HAYWARD -- Corita Kent's most famous work has likely been seen by a billion people, and it's not much bigger than a thumbnail.

More accurately, it's exactly the size of a postage stamp, because that's what it is: a 22-cent stamp, issued in 1985, with six bright smears of color stacked atop the word "Love."

While Kent's other works also lend themselves to mass production -- she was a serigraph artist, a master of silk-screen technique -- the U.S. Postal Service sold 700 million of the Love stamps, sheet by sheet, making it one of the top-selling stamps of all time.

Starting Friday, those who'd like to see more work by the former nun and influential pop artist won't have to go far -- a pair of exhibits will showcase hundreds of Kent's pieces at the John O'Lague Galleria in Hayward City Hall and the Castro Valley Public Library Gallery.

The show was made possible by dozens of private collectors who agreed to put their Kent pieces on display.

Exhibit curator Marlene Teel-Heim was a student of Kent's in the late 1960s, and the artist left an indelible impression on her.

"She was a perfectionist," Teel-Heim said. "She would make an assignment to find 100 examples of something, like of how we're aware of world hunger."

Teel-Heim said that it would be easy to get to 25 or so, but Kent made her students delve deeper.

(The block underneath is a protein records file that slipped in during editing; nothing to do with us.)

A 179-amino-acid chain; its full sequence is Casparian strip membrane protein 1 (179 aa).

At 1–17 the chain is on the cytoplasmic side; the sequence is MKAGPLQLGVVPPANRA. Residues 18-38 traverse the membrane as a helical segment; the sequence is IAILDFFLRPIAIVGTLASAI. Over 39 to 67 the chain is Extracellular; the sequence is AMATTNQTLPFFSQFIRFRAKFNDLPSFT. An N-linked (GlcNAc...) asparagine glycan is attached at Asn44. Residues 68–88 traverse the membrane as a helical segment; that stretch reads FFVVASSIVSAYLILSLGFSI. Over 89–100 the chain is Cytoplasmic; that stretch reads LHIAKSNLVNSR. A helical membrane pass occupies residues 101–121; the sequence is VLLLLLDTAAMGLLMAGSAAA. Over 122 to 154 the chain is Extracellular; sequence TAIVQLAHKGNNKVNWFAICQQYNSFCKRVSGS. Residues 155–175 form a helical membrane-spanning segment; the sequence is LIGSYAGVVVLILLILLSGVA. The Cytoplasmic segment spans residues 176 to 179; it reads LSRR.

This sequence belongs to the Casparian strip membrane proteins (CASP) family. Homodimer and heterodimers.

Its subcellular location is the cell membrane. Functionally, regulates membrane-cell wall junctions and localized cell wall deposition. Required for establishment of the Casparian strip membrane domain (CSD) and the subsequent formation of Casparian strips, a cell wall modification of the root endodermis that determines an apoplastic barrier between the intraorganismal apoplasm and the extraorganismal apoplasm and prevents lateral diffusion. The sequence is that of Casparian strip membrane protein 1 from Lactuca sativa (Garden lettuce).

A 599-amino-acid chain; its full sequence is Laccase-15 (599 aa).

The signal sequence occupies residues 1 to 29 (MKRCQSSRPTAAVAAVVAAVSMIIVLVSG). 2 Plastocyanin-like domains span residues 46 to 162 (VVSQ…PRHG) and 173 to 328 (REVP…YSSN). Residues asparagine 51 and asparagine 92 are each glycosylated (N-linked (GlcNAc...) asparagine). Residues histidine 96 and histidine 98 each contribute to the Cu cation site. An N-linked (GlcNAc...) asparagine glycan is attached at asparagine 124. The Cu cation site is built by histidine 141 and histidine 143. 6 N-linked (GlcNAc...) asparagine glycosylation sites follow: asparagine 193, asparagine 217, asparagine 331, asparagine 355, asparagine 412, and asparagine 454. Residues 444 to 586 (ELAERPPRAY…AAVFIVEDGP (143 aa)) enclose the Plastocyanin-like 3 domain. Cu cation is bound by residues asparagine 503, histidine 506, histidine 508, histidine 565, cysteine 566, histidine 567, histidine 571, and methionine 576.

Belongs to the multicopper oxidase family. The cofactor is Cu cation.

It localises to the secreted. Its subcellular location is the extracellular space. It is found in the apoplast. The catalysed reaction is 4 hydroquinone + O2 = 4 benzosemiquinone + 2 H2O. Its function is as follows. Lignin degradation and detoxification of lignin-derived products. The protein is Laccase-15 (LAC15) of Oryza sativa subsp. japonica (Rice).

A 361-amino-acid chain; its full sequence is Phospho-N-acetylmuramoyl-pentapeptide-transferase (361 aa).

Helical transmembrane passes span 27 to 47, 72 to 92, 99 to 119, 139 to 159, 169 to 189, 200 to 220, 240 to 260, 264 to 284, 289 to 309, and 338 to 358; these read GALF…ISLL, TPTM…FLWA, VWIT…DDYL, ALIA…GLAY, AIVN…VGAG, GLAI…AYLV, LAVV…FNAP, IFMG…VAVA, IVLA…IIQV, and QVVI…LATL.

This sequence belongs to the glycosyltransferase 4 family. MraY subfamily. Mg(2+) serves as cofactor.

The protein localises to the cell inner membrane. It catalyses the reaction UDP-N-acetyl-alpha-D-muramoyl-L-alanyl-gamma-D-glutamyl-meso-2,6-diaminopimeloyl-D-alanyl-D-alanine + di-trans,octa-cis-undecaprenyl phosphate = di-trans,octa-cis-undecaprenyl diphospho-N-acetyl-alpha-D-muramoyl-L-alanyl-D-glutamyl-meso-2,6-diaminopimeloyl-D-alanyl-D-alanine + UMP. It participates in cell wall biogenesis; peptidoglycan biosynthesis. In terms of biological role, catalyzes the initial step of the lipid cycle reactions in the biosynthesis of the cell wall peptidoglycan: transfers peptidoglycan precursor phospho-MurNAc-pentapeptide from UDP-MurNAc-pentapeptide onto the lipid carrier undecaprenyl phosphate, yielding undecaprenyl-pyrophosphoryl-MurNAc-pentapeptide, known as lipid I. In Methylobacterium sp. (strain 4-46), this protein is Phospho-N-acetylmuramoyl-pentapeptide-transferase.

"Once you stretch your mind, and can't think of anything more, that's when the creativity would come," she said. "When you get beyond what you know."

Teel-Heim said Kent was known for pushing the envelope like that, for combining things that at first glance seem unrelated.

For example, Kent, a former Los Angeles-based nun, went through a phase where she incorporated advertising placards from a Los Angeles market near where she lived.

"She'd take an ad for enriched bread, and make a relation to the Eucharist," Teel-Heim said.

Kent worked in bold, vibrant colors with big blocks of text that jump out, but often also with subtle undercurrents written in cursive, sometimes the words of a well-known poet, other times her own.

During the turbulent times of the 1960s and '70s, they took on a more provocative tone, although the brightness of her art was never dimmed.

"She was known as the 'Joyous Revolutionary,' " Teel-Heim said.

Kent died of cancer in 1986 at age 67.

IF YOU GO
WHAT: Corita Celebration
WHERE: John O'Lague Galleria, Hayward City Hall, 777 B St.; Castro Valley Library Gallery, 3600 Norbridge Ave.
WHEN: Hayward show runs Friday through March 17; Castro Valley exhibit opens Feb. 23 and runs through March 7. There also will be a film viewing of "Primary Colors -- The Story of Corita" on Feb. 26 at the Castro Valley venue at
11 a.m., 12:30 p.m., 2 p.m. and
3:30 p.m.
INFORMATION: More on Corita Kent can be found at www.corita.org.